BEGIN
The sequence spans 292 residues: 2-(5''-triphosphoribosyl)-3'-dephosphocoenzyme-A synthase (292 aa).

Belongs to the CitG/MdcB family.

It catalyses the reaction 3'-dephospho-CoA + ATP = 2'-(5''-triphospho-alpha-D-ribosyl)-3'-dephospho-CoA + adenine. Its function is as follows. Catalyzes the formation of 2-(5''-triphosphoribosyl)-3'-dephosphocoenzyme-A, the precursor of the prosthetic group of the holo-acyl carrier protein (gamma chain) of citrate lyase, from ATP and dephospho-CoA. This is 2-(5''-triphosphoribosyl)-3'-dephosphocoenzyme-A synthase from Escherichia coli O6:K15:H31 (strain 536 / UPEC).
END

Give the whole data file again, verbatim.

The sequence spans 292 residues: 2-(5''-triphosphoribosyl)-3'-dephosphocoenzyme-A synthase (292 aa).

Belongs to the CitG/MdcB family.

It catalyses the reaction 3'-dephospho-CoA + ATP = 2'-(5''-triphospho-alpha-D-ribosyl)-3'-dephospho-CoA + adenine. Its function is as follows. Catalyzes the formation of 2-(5''-triphosphoribosyl)-3'-dephosphocoenzyme-A, the precursor of the prosthetic group of the holo-acyl carrier protein (gamma chain) of citrate lyase, from ATP and dephospho-CoA. This is 2-(5''-triphosphoribosyl)-3'-dephosphocoenzyme-A synthase from Escherichia coli O6:K15:H31 (strain 536 / UPEC).